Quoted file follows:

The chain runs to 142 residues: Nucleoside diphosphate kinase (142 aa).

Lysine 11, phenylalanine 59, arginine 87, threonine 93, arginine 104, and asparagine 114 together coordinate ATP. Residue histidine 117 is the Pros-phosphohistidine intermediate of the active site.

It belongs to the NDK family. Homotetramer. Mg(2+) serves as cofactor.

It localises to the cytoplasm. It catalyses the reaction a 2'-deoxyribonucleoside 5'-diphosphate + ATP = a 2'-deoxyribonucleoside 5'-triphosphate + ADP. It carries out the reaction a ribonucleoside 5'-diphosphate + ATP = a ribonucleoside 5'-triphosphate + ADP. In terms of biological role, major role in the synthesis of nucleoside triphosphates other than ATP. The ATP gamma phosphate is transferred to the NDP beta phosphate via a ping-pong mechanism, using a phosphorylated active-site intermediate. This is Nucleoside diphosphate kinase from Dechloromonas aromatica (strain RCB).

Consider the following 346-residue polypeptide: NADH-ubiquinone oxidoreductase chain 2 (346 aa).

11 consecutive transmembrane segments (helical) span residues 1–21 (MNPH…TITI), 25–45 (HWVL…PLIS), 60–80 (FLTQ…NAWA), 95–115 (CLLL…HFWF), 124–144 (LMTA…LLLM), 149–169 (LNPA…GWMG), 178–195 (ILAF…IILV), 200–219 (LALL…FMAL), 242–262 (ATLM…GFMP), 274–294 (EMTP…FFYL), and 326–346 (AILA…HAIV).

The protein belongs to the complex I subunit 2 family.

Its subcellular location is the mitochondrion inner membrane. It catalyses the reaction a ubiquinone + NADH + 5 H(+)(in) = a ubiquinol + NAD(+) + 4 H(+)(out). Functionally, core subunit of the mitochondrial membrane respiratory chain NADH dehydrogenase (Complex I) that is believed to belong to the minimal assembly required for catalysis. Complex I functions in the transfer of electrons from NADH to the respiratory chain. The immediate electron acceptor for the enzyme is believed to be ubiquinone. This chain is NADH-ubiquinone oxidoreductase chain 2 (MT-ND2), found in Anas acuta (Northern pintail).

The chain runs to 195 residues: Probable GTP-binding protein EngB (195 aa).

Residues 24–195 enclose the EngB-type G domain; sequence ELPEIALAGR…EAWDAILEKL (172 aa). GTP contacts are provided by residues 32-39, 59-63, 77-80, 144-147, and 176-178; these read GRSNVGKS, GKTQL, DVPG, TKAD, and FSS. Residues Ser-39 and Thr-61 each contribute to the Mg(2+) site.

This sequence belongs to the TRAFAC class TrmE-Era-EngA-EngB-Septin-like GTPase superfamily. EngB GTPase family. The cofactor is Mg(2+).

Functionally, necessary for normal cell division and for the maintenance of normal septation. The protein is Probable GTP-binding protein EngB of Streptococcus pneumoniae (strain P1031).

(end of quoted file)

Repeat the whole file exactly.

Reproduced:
The chain runs to 142 residues: Nucleoside diphosphate kinase (142 aa).

Lysine 11, phenylalanine 59, arginine 87, threonine 93, arginine 104, and asparagine 114 together coordinate ATP. Residue histidine 117 is the Pros-phosphohistidine intermediate of the active site.

It belongs to the NDK family. Homotetramer. Mg(2+) serves as cofactor.

It localises to the cytoplasm. It catalyses the reaction a 2'-deoxyribonucleoside 5'-diphosphate + ATP = a 2'-deoxyribonucleoside 5'-triphosphate + ADP. It carries out the reaction a ribonucleoside 5'-diphosphate + ATP = a ribonucleoside 5'-triphosphate + ADP. In terms of biological role, major role in the synthesis of nucleoside triphosphates other than ATP. The ATP gamma phosphate is transferred to the NDP beta phosphate via a ping-pong mechanism, using a phosphorylated active-site intermediate. This is Nucleoside diphosphate kinase from Dechloromonas aromatica (strain RCB).

Consider the following 346-residue polypeptide: NADH-ubiquinone oxidoreductase chain 2 (346 aa).

11 consecutive transmembrane segments (helical) span residues 1–21 (MNPH…TITI), 25–45 (HWVL…PLIS), 60–80 (FLTQ…NAWA), 95–115 (CLLL…HFWF), 124–144 (LMTA…LLLM), 149–169 (LNPA…GWMG), 178–195 (ILAF…IILV), 200–219 (LALL…FMAL), 242–262 (ATLM…GFMP), 274–294 (EMTP…FFYL), and 326–346 (AILA…HAIV).

The protein belongs to the complex I subunit 2 family.

Its subcellular location is the mitochondrion inner membrane. It catalyses the reaction a ubiquinone + NADH + 5 H(+)(in) = a ubiquinol + NAD(+) + 4 H(+)(out). Functionally, core subunit of the mitochondrial membrane respiratory chain NADH dehydrogenase (Complex I) that is believed to belong to the minimal assembly required for catalysis. Complex I functions in the transfer of electrons from NADH to the respiratory chain. The immediate electron acceptor for the enzyme is believed to be ubiquinone. This chain is NADH-ubiquinone oxidoreductase chain 2 (MT-ND2), found in Anas acuta (Northern pintail).

The chain runs to 195 residues: Probable GTP-binding protein EngB (195 aa).

Residues 24–195 enclose the EngB-type G domain; sequence ELPEIALAGR…EAWDAILEKL (172 aa). GTP contacts are provided by residues 32-39, 59-63, 77-80, 144-147, and 176-178; these read GRSNVGKS, GKTQL, DVPG, TKAD, and FSS. Residues Ser-39 and Thr-61 each contribute to the Mg(2+) site.

This sequence belongs to the TRAFAC class TrmE-Era-EngA-EngB-Septin-like GTPase superfamily. EngB GTPase family. The cofactor is Mg(2+).

Functionally, necessary for normal cell division and for the maintenance of normal septation. The protein is Probable GTP-binding protein EngB of Streptococcus pneumoniae (strain P1031).